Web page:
In Part I of my virtual card blog series I described the nature of a virtual card program. In Part II, I described how corporations can use virtual card programs to help generate revenue. In Part III, I will discuss how virtual cards differ from purchasing cards (PCards) and ghost cards.
Virtual cards are just that – virtual! They are unique card numbers that are tied back to a real card number. The real card number allows the issuer to control overall credit limits and perform billing. Virtual cards are ideal for A/P payments because they can be generated when needed (on a batch or real-time basis) and allow the payer to specify the maximum credit limit (to the penny) as well as when each card number expires. Virtual cards are easily processed by suppliers using their POS terminal or online merchant terminal. Authorization and settlement occur identically to other card types.
Most of the time they are single-use, meaning that once the full value of the virtual card has been charged, the card number is deactivated. Typically the cards have a short time-to-live, often expiring at the end of the month following the one in which they were issued. These features make virtual cards inherently the most secure form of card payment.
PCards are a form of company credit card issued to authorized employees who can then purchase goods and services within certain restrictive limits. Employees can make purchases that bypass a traditional purchasing procedure involving purchasing requisitions and purchase orders. PCard programs have made some inroads into A/P. The idea is to use the PCard to pay for purchases made via the traditional purchase order process. The payer avoids the work and expense associated with a check payment while capturing the rebate associated with PCard transactions. However, as an A/P solution for invoice payments, PCards have proven to be sub-optimal because of challenges with integration, automatic reconciliation, spend reporting, compliance and more.
Without the proper restrictions, PCards provide a means for employees to circumvent established purchasing rules, making it difficult for the company to take advantage of bulk pricing deals with a small number of preferred suppliers. Additionally, purchases made with the PCards may need to be allocated across several departments, which then require a detailed and sometimes difficult reconciliation process to determine which purchases are to be charged to each department. This reconciliation is especially difficult if Level III data is not passed (Level III data is granular and detailed information about each purchase).
Ghost cards are similar to virtual cards in that they do not involve plastic. They are simply account numbers linked to a high-limit charge account which an organization uses to conduct a high number of transactions. Sometimes these card numbers are provided to employees or departments so that purchases can be easily charged back to that department. Other times, the end-user organization will issue the number to a specific supplier or to all suppliers of a specific supplier type (e.g. office suppliers) for ongoing use.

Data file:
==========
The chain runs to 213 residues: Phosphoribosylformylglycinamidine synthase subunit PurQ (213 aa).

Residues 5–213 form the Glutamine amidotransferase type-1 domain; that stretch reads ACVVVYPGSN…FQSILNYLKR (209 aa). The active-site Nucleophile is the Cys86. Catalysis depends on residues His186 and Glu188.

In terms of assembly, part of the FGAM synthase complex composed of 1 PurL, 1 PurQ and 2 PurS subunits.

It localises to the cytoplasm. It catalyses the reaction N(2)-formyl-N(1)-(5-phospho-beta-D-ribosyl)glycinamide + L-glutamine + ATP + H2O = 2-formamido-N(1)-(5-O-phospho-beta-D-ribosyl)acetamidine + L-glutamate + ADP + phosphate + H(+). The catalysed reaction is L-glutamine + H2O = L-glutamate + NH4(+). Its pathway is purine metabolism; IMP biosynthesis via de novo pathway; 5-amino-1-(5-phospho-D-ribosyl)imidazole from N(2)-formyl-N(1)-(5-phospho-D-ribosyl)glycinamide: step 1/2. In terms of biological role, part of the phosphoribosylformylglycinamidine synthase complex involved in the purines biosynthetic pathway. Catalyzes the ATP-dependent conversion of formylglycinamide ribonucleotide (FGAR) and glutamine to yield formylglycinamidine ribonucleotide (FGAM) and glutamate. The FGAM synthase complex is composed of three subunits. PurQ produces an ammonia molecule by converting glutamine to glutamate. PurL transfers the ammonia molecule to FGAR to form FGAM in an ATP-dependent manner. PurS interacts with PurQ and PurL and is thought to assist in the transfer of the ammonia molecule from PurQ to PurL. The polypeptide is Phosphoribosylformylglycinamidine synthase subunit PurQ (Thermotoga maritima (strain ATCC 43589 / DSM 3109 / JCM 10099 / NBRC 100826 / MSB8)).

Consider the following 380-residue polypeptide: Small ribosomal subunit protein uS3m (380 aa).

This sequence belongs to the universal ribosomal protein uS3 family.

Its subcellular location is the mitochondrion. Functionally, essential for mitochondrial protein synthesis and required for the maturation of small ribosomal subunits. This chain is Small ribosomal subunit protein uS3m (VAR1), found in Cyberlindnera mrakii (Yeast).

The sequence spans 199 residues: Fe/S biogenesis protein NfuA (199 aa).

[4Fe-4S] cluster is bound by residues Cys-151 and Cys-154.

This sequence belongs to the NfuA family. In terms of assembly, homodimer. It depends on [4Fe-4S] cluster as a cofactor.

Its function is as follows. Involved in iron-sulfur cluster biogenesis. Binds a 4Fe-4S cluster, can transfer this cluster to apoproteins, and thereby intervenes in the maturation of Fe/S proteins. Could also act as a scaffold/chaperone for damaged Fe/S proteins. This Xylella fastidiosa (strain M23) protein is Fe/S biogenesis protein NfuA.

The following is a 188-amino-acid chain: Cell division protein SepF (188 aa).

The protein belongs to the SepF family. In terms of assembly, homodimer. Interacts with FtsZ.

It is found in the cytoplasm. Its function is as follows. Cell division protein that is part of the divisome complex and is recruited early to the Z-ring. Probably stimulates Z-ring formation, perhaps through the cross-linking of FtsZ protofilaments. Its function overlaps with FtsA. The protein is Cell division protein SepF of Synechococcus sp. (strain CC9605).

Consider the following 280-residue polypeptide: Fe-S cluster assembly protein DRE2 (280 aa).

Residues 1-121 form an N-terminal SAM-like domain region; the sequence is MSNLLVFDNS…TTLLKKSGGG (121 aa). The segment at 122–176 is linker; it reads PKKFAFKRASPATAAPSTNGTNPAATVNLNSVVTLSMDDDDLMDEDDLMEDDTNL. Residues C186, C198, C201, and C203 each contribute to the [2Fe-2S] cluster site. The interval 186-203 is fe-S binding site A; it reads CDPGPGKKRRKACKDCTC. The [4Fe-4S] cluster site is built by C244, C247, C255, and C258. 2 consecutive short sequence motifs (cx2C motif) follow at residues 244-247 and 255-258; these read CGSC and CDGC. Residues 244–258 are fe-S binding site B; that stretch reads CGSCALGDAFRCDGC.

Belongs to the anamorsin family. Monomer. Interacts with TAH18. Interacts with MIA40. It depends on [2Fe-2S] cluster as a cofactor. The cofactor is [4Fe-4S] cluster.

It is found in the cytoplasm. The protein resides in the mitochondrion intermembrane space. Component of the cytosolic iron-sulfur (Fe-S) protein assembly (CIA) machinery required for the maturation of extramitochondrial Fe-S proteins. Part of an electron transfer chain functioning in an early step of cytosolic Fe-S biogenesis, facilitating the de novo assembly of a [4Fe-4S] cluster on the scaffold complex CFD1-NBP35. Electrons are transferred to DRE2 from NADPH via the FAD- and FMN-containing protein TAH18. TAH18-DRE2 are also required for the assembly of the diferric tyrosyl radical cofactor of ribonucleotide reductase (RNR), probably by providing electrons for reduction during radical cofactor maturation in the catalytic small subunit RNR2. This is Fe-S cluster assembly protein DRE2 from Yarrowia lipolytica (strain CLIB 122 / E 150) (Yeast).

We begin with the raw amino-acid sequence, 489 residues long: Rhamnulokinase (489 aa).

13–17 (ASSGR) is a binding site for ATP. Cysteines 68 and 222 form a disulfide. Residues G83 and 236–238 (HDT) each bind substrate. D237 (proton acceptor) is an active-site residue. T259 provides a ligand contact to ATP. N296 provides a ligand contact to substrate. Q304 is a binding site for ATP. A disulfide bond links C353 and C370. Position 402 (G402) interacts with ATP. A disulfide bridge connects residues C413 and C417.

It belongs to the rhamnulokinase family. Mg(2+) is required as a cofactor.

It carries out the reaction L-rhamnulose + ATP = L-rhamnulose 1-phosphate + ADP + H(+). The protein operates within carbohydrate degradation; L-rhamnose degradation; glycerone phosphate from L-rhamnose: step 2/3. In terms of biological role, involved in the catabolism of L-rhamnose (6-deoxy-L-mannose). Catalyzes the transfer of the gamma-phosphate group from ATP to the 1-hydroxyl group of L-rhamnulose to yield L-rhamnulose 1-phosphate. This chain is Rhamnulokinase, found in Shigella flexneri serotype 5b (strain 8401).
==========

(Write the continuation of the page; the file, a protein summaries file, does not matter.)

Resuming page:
A ghost card resolves some of the issues associated with traditional purchasing cards. When spend analysis identifies that a large number of transactions are made with a particular vendor, a ghost card account number may be created to reduce invoices and improve purchasing efficiency. This ghost card may only be used for purchases from the specific vendor. This is often referred to as a vertical approach.
Alternately, A/P departments may find that they are getting bogged down processing one category of expense such as travel, event planning, or office supplies. In these situations, a ghost card account number may be created with a restriction limiting its use to pre-determined Merchant Code Categories. This is somewhat similar to a traditional PCard but there is not a physical card and the account may be accessed by many employees. This is often referred to as a horizontal approach.
Misuse of ghost cards can be further limited by the same controls available for PCards: charge limits, transaction limits, monthly limits, MCC limits and frequency of use limits. Additional flags may also be generated by ERP systems, such as when a transaction exceeds a predefined threshold.
Leaving the Check Behind
What is the optimal type of card program for an A/P department? Understanding how various card programs can best serve a corporation is the key to ensuring the best payment methods are utilized. The latest advances in payables technology now enable organizations to easily migrate traditional A/P payments, even those to strategic suppliers, to virtual card. The use of single use virtual cards as a payment solution for B2B invoice payments has a proven track record of success. Building on that success, the virtual card programs help companies leave the check behind, streamline their processes, continue to move toward hands-off straight-thru-processing, reduce costs, and benefit from new channels of revenue generation.
What types of card program are you using in your A/P department? If you are using virtual card programs, are you generating revenue? I’d like to hear from you.